Saturday, 25 May 2013
Koroma Promises Jobs After Sweeping National Polls
Incumbent Ernest Bai Koroma has been re-elected and sworn in to serve a second term as president of Sierra Leone.
Results from the National Electoral Commission (NEC) indicated that Koroma, from All People’s Party (APC) won with 58.7 percent of the 2.4 million votes, while Julius Maada Bio, from the Sierra Leone People’s Party (SLPP) had 37.4 percent, eliminating a need for a second round of voting.
According to news reports, the November 17 elections were carried out in a peaceful and rational manner, despite fear of conflicts and irregularities at polling stations.
Koroma’s victory win was announced on Friday, but his opponent, Maada Bio, and his supporters disputed the results. This raised concerns of yet another civil conflict, especially since Maada Bio is a former military leader.
Although the opposing parties fought tirelessly to win, they refrained from starting a ruckus.
On Saturday, Maada Bio broke his silence and told his supporters to remain calm and abide by the law until the Party comes up with an alternative to deal with results.
“We believe that the process was fraudulent and the results do not reflect the will of the people of Sierra Leone,” he said.
Despite Maada Bio’s accusations, eyewitnesses around the world applauded the just-concluded polls in Sierra Leone, and pinpointed it as an historical milestone for being fair and transparent.
After a 10-year-long civil war that left over 50,000 dead, and tore the country into pieces, it might have been a surprise to some when they see and hear that a once war-torn nation could conduct elections peacefully.
Lansana Konneh from Sierra Leone defended the process. “For Heaven's sake, if the election was marred with irregularities, then we can't just accept it simply because we want to "live in peace,” he said. “Such a peace is not sustainable. If the opposition party has serious grievances, then they must be properly and legally investigated.”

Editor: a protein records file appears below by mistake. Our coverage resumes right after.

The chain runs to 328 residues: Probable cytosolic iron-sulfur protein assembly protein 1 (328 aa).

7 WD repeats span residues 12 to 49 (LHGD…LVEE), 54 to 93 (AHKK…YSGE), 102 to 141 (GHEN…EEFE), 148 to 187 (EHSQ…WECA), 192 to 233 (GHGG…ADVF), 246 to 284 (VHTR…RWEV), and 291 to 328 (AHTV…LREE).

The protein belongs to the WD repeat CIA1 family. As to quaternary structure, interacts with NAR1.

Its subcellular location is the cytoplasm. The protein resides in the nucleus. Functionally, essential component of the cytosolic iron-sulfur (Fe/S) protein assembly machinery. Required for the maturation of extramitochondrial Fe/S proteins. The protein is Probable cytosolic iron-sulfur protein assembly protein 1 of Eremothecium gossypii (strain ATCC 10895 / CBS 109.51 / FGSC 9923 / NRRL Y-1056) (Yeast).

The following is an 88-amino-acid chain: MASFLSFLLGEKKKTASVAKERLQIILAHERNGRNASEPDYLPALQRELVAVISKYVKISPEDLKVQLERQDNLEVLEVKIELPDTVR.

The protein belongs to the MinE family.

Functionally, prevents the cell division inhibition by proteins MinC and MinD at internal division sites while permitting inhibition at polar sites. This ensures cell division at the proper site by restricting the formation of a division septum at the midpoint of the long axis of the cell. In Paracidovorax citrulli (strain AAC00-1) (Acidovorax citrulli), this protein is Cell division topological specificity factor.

The elections proved how far Sierra Leone has evolved as a democratic nation, and how much of an influence its people have as a whole on issues affecting their communities.
Abdul Deen, a 41-year-old businessman was happy about the outcome. “I’m very pleased, very happy. Ernest brings joy to the hearts of the people in Sierra Leone,” he said.
For his second term, Koroma has pledged to transform Sierra Leone into a powerful nation by boosting tax revenues from mining regions, developing its infrastructure so they can attract investment, and fighting corruption overall.
"We will focus on creating jobs for the youths, and on training our youths to seize the immense employment opportunities,” Koroma said. “We are creating in the construction, mining, agriculture and other sectors."
Koroma, along with United States President Barack Obama are urging Sierra Leoneans from both parties to accept the results and “unite in moving the country forward.”
Security personnel has been deployed. The Inspector General of Police ordered his men to be vigilant and remain in place until further notice.
"The job at hand requires the goodwill and positive energy of the membership of all political parties," Koroma said Friday. "We will construct roads in every region, continue to bring electricity to every district; develop agriculture in every chiefdom and provide free healthcare for the mothers and children of every village."